Bedbugs are another troublesome pest found in cities. Incredibly small and flat as a sheet of paper, bedbugs are a nuisance because they can fit into the smallest gaps of pretty much anything, from furniture to fittings. This makes them incredibly difficult to spot let alone remove. Bedbugs are particularly rife in cities because they are attracted to warmth and carbon dioxide, of which there is plenty in urban communities.

    Fleas

    flea

    Last but not least we have fleas. Fleas are a troublesome pest because they carry diseases and they lay eggs whilst they are on animals, which are then transferred around the home. These eggs eventually hatch into larvae which feeds on two things that are found all over homes: dead skin and dust. These larvae will then turn into fleas which in turn repeats the cycle again.

    If you live in a city and believe you may have a problem with one or more of the pests mentioned above, it is strongly advisable that you visit your local council website for more information about how you can remove them from your home. If needs be, hire a private pest control company with a proven track record for complete peace of mind.

    Featured images:
    • License: Royalty Free or iStock source: www.sxc.hu

    Tony Bond is the director of North London Pest Control, a company which specializes in removing pests from properties in the city.

     

    Posted in Pest Control

    How To Reduce The Risk Of Pests In Your Home

    October 25, 2013 // No Comments »

    Rat Pest

    Summary

    If there’s anything more unpleasant than being confronted by flies, bugs and other unpleasant creepy-crawlies around the house, we’re not sure what it is. Because of this, we’ve put together this article so that you can take the necessary steps to keep those unwanted visitors (far) away!

    Keep your kitchen clean

    If there is one room in the house that represents a real breeding ground for pests, it’s the kitchen. The sheer amount of stains, food and dirt that passes through this room during the day makes it an absolute party location for flies and other bugs. Fortunately, the most effective way to avoid those nasty bugs coming into the kitchen is quite a simple one. Simply ensure that any waste is disposed of immediately, and that the surfaces in the room are regularly wiped down using a strong bacterial cleaner. It’s worth remembering that because it’s such a key location in terms of pest removal, keeping your kitchen sparkling clean is almost half the battle.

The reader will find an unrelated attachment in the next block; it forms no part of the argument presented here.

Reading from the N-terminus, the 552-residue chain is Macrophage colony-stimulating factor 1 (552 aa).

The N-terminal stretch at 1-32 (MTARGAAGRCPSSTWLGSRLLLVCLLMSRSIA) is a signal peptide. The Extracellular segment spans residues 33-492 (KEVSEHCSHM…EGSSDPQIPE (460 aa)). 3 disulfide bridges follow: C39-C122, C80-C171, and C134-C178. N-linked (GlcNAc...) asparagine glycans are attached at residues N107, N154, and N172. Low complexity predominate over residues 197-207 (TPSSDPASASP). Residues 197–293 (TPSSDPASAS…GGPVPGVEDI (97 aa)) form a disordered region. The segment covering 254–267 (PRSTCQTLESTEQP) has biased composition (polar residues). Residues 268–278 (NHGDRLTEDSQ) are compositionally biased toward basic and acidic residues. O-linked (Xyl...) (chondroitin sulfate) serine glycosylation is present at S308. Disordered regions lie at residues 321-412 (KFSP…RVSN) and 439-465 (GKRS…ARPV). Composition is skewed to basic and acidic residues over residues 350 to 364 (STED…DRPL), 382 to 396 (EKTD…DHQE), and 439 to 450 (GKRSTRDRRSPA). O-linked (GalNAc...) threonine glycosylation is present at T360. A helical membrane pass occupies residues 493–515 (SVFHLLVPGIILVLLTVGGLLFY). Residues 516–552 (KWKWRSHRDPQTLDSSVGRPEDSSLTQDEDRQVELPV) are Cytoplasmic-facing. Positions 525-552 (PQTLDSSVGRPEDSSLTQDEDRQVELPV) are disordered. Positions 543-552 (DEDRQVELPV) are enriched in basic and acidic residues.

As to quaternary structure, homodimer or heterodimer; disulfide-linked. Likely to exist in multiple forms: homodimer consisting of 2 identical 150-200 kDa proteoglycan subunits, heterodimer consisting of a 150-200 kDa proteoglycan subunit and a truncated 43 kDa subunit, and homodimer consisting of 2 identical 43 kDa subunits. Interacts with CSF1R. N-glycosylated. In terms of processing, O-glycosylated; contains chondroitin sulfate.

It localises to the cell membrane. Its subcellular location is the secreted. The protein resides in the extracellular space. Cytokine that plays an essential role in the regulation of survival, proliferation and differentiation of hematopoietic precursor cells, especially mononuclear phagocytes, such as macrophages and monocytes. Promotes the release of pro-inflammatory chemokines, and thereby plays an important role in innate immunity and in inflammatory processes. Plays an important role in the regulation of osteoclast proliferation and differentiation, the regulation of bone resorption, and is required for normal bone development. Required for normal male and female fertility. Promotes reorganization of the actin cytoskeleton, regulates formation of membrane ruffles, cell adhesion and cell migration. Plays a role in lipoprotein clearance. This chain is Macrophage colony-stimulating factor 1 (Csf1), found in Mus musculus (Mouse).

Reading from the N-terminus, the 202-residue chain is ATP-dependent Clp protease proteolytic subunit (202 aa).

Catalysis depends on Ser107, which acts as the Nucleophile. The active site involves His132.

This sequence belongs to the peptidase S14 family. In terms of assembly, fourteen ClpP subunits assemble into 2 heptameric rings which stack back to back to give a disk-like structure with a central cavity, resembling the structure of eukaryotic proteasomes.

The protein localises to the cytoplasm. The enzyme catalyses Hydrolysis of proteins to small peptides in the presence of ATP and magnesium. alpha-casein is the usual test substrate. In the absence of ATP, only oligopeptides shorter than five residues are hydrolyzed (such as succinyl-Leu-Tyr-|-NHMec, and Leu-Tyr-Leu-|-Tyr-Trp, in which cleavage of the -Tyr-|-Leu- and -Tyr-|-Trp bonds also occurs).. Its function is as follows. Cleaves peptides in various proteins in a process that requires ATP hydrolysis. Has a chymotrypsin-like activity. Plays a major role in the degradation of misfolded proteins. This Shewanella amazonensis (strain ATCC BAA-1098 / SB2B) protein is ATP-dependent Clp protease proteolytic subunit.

Keep your home dry

    Other substantial cause of bugs in or around the house are wet-spots and damp. Therefore, if you spot any areas of excess moisture, try to dry and clean them as soon as possible. Some common causes include dripping radiator pipes, water leaking down the sides of a bath or shower, as well as small gaps appearing in the roof. Regularly inspect your attic for moisture, too, as holes in the roofing are a common cause.

    Ensure your garden is kept clean

    Another breeding ground for bugs, an overgrown garden is a sure-fire way to increase the risk of those unpleasant inhabitants getting into the house. Fortunately, there are a few ways to ensure your green space works with you rather than against! Firstly, make sure that you take the time to rake away dead or decaying leaves, as well as grass clippings: these all provide a perfect ecosystem for insects and other bugs to breed. Also, if you’re growing your own compost (which is not a bad idea in itself), keep it in a sealed storage item such as an upright plastic bin. This means that even if the bugs do find it, they’ll at least be trapped in the one area.

    Ensure that you always repair gaps

    Over time, gaps will naturally appear in almost any home; it’s just a consequence of natural wear and tear. However, failing to seal these gaps up runs the risk of bugs and other insects using them as entranceways. A range of different rooms are susceptible to openings, including both the basement and the roof, areas where pipes access the house, laundry or air vents. You should also regularly check the weather stripping on doors and windows, as these are susceptible to cracking in the long term.

    Ensure your pets have their own dining space